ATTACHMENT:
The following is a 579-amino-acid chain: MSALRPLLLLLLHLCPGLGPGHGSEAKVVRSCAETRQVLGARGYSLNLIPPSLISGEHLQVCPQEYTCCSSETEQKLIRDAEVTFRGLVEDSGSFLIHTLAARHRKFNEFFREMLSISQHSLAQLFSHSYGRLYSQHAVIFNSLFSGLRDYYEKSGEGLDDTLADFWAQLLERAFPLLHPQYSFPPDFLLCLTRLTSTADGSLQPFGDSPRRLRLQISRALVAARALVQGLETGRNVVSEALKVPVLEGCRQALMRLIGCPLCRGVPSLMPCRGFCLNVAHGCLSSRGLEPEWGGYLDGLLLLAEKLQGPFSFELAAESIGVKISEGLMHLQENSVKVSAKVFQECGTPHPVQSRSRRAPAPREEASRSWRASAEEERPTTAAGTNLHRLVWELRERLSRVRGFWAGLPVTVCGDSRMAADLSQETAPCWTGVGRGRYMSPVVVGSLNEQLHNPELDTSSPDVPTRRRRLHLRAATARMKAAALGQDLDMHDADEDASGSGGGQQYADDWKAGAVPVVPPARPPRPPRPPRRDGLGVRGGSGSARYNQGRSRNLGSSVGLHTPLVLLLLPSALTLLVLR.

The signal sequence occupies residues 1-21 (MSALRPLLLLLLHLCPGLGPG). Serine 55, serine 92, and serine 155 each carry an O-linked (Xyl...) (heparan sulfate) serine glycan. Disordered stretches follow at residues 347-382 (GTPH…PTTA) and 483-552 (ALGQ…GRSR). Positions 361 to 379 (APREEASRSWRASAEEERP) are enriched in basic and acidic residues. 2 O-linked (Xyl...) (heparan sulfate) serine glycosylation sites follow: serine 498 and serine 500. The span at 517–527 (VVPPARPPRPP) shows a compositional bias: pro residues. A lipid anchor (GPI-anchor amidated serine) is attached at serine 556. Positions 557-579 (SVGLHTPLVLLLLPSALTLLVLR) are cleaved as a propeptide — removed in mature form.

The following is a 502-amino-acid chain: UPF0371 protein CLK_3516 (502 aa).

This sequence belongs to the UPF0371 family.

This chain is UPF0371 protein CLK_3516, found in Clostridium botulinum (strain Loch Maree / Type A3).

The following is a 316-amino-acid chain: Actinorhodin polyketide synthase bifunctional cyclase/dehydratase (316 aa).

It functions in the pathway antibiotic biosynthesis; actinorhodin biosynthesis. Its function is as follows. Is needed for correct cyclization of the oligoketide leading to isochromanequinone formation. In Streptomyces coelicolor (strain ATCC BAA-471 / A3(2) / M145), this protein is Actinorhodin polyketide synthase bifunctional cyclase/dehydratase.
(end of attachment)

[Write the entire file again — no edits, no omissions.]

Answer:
The following is a 579-amino-acid chain: MSALRPLLLLLLHLCPGLGPGHGSEAKVVRSCAETRQVLGARGYSLNLIPPSLISGEHLQVCPQEYTCCSSETEQKLIRDAEVTFRGLVEDSGSFLIHTLAARHRKFNEFFREMLSISQHSLAQLFSHSYGRLYSQHAVIFNSLFSGLRDYYEKSGEGLDDTLADFWAQLLERAFPLLHPQYSFPPDFLLCLTRLTSTADGSLQPFGDSPRRLRLQISRALVAARALVQGLETGRNVVSEALKVPVLEGCRQALMRLIGCPLCRGVPSLMPCRGFCLNVAHGCLSSRGLEPEWGGYLDGLLLLAEKLQGPFSFELAAESIGVKISEGLMHLQENSVKVSAKVFQECGTPHPVQSRSRRAPAPREEASRSWRASAEEERPTTAAGTNLHRLVWELRERLSRVRGFWAGLPVTVCGDSRMAADLSQETAPCWTGVGRGRYMSPVVVGSLNEQLHNPELDTSSPDVPTRRRRLHLRAATARMKAAALGQDLDMHDADEDASGSGGGQQYADDWKAGAVPVVPPARPPRPPRPPRRDGLGVRGGSGSARYNQGRSRNLGSSVGLHTPLVLLLLPSALTLLVLR.

The signal sequence occupies residues 1-21 (MSALRPLLLLLLHLCPGLGPG). Serine 55, serine 92, and serine 155 each carry an O-linked (Xyl...) (heparan sulfate) serine glycan. Disordered stretches follow at residues 347-382 (GTPH…PTTA) and 483-552 (ALGQ…GRSR). Positions 361 to 379 (APREEASRSWRASAEEERP) are enriched in basic and acidic residues. 2 O-linked (Xyl...) (heparan sulfate) serine glycosylation sites follow: serine 498 and serine 500. The span at 517–527 (VVPPARPPRPP) shows a compositional bias: pro residues. A lipid anchor (GPI-anchor amidated serine) is attached at serine 556. Positions 557-579 (SVGLHTPLVLLLLPSALTLLVLR) are cleaved as a propeptide — removed in mature form.

The following is a 502-amino-acid chain: UPF0371 protein CLK_3516 (502 aa).

This sequence belongs to the UPF0371 family.

This chain is UPF0371 protein CLK_3516, found in Clostridium botulinum (strain Loch Maree / Type A3).

The following is a 316-amino-acid chain: Actinorhodin polyketide synthase bifunctional cyclase/dehydratase (316 aa).

It functions in the pathway antibiotic biosynthesis; actinorhodin biosynthesis. Its function is as follows. Is needed for correct cyclization of the oligoketide leading to isochromanequinone formation. In Streptomyces coelicolor (strain ATCC BAA-471 / A3(2) / M145), this protein is Actinorhodin polyketide synthase bifunctional cyclase/dehydratase.